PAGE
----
George Papandreou seems to have decided that the best form of defence is attack. The Greek Prime Minister was in Washington yesterday to lobby for a regulatory crackdown on hedge funds and currency traders who, he argues, are betting vast sums of money on his country defaulting, something which jacks up Greece's interest rates and thereby makes such a fiscal crisis more likely.
There is a powerful case for better regulation of some sections of the international capital markets. Credit insurance instruments should be traded on central exchanges to make the distribution of risk more transparent. And the wider social benefits of so-called "naked credit default swaps" (the financial equivalent of taking out an insurance policy on your neighbour's car) are far from clear.
But Mr Papandreou is kidding himself if he believes that speculators are solely responsible for Greece's woes, or even the driving force behind it. Responsibility lies with Greece's high deficit, the short maturity on its stock of debt, its contracting economy and its record of dishonesty over the scale of its borrowings. It is true that Mr Papandreou's attack on speculators has been encouraged by Paris and Berlin who have always disliked the "Anglo-Saxon" financiers. Yet this too smacks of a displacement activity; a handy way to divert attention from the eurozone's broader problems.
In fairness, there has been some movement on the bigger picture too. The idea of a "European Monetary Fund" which would have the power to lend money to financially stretched national governments such as Greece has been floated. Yet the German Chancellor, Angela Merkel, has poured cold water on the idea by warning that the creation of such a fund would require a new European treaty. The last time Europe tried to negotiate a new treaty was not a happy – or short – experience.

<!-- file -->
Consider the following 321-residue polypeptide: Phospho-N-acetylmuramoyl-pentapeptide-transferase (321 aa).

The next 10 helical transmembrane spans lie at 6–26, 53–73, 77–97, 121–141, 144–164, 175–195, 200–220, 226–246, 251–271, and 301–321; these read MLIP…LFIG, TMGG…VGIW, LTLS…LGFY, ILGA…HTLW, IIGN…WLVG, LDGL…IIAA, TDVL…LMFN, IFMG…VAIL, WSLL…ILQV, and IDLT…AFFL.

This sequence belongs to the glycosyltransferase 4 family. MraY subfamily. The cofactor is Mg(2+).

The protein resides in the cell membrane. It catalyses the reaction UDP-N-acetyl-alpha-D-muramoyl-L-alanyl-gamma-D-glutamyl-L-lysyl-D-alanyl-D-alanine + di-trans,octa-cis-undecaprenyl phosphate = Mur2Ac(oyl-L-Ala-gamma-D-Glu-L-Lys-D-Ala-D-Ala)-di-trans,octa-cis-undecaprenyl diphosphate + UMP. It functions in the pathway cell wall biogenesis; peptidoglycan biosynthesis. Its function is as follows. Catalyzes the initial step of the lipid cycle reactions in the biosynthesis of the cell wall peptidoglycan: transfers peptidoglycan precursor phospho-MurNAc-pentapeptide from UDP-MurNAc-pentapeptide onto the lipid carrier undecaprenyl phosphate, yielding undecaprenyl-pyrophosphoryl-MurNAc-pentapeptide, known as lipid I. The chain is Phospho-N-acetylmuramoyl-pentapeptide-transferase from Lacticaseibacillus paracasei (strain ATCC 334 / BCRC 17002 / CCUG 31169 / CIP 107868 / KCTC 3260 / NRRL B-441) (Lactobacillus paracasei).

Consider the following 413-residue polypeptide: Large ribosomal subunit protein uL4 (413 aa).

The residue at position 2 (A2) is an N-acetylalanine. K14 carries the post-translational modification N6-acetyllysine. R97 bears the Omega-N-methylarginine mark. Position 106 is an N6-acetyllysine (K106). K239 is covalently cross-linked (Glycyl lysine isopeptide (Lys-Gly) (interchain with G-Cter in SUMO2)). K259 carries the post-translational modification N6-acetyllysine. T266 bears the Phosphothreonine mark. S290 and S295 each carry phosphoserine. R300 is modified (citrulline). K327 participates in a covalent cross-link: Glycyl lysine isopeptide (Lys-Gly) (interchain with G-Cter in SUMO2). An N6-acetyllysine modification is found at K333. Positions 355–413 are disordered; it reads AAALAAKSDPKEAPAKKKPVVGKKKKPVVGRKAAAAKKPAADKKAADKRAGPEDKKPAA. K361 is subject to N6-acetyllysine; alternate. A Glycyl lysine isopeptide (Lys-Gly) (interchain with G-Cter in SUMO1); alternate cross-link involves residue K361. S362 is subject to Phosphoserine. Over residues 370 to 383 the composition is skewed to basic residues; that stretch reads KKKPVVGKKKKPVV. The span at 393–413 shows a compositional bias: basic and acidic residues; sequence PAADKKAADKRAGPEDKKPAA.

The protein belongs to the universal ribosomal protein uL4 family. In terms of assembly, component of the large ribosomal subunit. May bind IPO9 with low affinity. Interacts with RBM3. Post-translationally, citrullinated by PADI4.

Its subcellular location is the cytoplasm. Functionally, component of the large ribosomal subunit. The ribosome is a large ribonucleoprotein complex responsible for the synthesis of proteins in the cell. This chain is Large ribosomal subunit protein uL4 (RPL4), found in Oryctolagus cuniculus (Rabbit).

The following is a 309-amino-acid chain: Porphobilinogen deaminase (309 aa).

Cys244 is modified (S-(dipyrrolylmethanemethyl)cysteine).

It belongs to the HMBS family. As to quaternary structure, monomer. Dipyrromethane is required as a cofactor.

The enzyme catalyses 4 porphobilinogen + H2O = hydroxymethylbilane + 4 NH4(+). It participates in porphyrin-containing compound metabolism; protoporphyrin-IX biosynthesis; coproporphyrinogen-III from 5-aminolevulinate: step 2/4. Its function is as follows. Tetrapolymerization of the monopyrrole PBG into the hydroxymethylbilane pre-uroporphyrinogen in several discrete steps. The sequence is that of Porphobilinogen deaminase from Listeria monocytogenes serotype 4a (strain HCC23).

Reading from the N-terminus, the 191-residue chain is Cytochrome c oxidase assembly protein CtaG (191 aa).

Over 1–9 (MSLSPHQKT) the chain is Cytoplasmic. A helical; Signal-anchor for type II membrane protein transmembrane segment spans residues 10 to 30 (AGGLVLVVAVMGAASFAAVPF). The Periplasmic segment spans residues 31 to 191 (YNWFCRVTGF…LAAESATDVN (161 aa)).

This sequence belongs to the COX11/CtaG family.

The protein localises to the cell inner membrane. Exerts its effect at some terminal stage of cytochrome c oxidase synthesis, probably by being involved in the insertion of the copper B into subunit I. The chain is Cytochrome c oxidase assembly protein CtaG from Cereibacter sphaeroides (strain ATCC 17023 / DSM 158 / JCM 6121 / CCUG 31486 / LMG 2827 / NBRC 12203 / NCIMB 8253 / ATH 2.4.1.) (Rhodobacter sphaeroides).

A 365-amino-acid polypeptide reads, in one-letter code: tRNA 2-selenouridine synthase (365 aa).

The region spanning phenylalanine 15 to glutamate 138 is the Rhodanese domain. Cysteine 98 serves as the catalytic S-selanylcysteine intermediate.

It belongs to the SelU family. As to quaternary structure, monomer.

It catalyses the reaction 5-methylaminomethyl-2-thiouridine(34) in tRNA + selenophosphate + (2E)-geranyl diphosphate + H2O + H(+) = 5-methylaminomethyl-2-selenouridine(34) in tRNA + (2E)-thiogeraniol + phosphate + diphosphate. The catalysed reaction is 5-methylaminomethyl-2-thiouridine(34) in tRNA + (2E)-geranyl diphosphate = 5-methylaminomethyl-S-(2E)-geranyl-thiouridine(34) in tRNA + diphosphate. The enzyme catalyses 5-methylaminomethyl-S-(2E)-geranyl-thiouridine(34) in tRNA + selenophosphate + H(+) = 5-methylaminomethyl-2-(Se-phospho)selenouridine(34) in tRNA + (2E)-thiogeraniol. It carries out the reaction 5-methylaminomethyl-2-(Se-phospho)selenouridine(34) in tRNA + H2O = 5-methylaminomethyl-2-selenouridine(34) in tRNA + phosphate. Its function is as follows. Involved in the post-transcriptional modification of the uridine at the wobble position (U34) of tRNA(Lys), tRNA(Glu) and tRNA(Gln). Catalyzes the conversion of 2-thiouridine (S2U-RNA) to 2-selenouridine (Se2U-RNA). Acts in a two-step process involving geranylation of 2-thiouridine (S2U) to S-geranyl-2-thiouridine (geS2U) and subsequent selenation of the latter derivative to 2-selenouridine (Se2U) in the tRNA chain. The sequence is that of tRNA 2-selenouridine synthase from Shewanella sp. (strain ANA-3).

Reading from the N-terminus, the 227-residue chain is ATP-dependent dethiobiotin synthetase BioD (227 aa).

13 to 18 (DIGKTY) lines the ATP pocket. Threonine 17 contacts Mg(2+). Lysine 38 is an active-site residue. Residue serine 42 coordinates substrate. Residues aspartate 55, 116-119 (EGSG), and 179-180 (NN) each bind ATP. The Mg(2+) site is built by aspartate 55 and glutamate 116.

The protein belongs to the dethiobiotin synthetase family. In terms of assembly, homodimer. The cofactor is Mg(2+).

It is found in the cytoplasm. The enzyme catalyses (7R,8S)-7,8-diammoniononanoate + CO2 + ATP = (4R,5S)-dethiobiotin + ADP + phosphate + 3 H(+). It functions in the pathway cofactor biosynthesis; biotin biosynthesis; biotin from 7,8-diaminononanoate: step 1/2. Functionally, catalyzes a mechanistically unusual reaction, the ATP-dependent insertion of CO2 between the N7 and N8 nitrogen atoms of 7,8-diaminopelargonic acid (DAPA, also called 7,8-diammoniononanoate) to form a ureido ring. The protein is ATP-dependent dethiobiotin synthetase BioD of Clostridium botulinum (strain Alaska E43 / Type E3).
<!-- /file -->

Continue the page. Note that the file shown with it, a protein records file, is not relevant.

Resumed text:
Chancellor Merkel seems to be hoping that credit markets will calm down about Greece's debt without Germany being forced to make an explicit commitment to put its hand into its pocket. Her caution is understandable. German voters do not want to be forced to pick up the bill for financial profligacy among their southern neighbours. And there are tentative signs that Chancellor Merkel's hopes are being realised, with the interest rate on Greek bonds dropping in recent days in response to news of the EMF plan and a new austerity package from Mr Papandeou.
But it would not take much for the markets to turn again, especially if Mr Papanderou's government runs into more popular resistance on retrenchment. Germany still needs to send a strong signal to investors that Greece will not be permitted to default. Work also needs to begin on sorting out the eurozone's chronic economic imbalances. This means not only addressing the profligacy of certain states, but also the destabilising frugality of Germany.
The hard reality is that it will be next to impossible for nations with persistent current account deficits such as Ireland, Spain and Greece ever to return to economic health unless surplus eurozone nations like Germany take action to stimulate domestic demand. Europe needs fundamental reforms to its labour markets and a major shift in internal demand. This is not about appeasing speculators, but ensuring the very viability of the European currency union.